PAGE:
Which Joe gave his name to ‘sloppy joes’? We look at five interesting sandwiches and their lexical origins.
cash, hard cash, ready moneyView synonyms
- ‘I just wish I could remember the URL and help them make some more gelt.’
- ‘We've vowed to help these unfortunate million- and billionaires lose their confusion, pain and gelt… er, guilt, despite their oppressively large bank accounts.’
- ‘Despite my earlier misgivings, this place is a find for those ready to shell out serious gelt.’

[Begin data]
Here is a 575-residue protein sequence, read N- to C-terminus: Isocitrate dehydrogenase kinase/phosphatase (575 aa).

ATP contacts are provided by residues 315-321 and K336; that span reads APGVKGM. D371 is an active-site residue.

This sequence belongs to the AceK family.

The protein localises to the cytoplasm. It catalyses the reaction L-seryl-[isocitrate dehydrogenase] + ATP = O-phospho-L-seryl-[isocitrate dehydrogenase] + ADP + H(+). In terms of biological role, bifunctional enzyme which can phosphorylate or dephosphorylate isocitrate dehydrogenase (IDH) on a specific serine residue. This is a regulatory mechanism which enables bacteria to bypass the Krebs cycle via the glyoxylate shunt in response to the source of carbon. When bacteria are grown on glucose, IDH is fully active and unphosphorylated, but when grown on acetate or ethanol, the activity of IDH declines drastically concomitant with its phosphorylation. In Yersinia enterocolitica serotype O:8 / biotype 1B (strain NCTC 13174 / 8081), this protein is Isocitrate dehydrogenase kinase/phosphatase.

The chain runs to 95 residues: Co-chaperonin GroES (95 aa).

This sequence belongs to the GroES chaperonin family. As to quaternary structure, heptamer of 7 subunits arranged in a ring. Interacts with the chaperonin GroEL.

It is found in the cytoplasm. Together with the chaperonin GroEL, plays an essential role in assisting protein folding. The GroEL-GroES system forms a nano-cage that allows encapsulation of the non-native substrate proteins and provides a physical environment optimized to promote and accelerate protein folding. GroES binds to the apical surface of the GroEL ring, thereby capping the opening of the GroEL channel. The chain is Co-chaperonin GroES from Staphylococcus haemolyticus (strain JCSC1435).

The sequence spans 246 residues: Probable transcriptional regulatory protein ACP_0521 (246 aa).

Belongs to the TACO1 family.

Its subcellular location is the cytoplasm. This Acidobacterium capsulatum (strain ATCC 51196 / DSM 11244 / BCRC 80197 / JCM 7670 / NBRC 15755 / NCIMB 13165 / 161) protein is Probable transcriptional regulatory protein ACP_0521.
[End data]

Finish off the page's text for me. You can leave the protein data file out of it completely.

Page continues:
- ‘While I wish they were correct, I feel compelled to pass on some bad news: writing a chessbook is rarely going to make you anything worthwhile (as far as gelt is concerned).’
- ‘It drew $31, or about $400 in today's gelt.’
Early 16th century (originally often used to refer to the pay of a German army): from German Geld ‘money’.
We take a look at several popular, though confusing, punctuation marks.
From Afghanistan to Zimbabwe, discover surprising and intriguing language facts from around the globe.
The definitions of ‘buddy’ and ‘bro’ in the OED have recently been revised. We explore their history and increase in popularity.